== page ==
Central Histamine Boosts Perirhinal Cortex Activity and Restores Forgotten Object Memories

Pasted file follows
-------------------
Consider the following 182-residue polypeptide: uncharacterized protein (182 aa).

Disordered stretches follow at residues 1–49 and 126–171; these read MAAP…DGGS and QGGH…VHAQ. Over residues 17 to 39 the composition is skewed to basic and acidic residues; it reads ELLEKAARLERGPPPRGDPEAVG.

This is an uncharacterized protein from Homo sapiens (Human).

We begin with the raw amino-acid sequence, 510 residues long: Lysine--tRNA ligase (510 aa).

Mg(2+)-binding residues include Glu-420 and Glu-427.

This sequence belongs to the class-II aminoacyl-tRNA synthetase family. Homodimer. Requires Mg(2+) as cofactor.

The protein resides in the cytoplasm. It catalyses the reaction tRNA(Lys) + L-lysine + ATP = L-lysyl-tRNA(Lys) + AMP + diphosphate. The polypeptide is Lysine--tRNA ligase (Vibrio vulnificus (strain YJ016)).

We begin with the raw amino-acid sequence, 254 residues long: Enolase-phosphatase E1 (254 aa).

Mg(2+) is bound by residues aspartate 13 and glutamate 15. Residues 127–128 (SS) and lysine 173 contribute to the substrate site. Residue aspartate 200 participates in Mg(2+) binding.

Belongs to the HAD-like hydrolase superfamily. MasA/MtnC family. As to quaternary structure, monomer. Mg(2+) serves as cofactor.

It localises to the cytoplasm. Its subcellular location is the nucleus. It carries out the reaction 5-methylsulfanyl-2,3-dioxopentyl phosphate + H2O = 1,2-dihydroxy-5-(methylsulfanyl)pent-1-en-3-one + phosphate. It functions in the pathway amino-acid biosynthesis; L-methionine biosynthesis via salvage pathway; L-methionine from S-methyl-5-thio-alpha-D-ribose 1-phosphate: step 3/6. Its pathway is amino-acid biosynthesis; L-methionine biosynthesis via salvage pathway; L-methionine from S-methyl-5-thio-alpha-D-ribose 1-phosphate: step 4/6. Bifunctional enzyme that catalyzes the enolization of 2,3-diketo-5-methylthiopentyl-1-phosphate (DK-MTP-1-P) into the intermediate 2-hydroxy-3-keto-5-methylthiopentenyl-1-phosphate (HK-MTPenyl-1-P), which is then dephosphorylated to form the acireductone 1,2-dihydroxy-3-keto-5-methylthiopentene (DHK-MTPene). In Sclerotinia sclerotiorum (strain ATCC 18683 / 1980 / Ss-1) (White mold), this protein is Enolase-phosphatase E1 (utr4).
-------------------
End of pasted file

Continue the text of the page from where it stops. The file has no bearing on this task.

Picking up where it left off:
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BACKGROUND: A method that promotes the retrieval of lost long-term memories has not been well established. Histamine in the central nervous system is implicated in learning and memory, and treatment with antihistamines impairs learning and memory. Because histamine H-3 receptor inverse agonists upregulate histamine release, the inverse agonists may enhance learning and memory. However, whether the inverse agonists promote the retrieval of forgotten long-term memory has not yet been determined. METHODS: Here, we employed multidisciplinary methods, including mouse behavior, calcium imaging, and chemogenetic manipulation, to examine whether and how the histamine H-3 receptor inverse agonists, thioperamide and betahistine, promote the retrieval of a forgotten long-term object memory in mice. In addition, we conducted a randomized double-blind, placebo-controlled crossover trial in healthy adult participants to investigate whether betahistine treatment promotes memory retrieval in humans. RESULTS: The treatment of H-3 receptor inverse agonists induced the recall of forgotten memories even 1 week and 1 month after training in mice. The memory recovery was mediated by the disinhibition of histamine release in the perirhinal cortex, which activated the histamine H-2 receptor. Histamine depolarized perirhinal cortex neurons, enhanced their spontaneous activity, and facilitated the reactivation of behaviorally activated neuronal ensembles. A human clinical trial revealed that treatment of H-3 receptor inverse agonists is specifically more effective for items that are more difficult to remember and subjects with poorer performance. CONCLUSIONS: These results highlight a novel interaction between the central histamine signaling and memory engrains.


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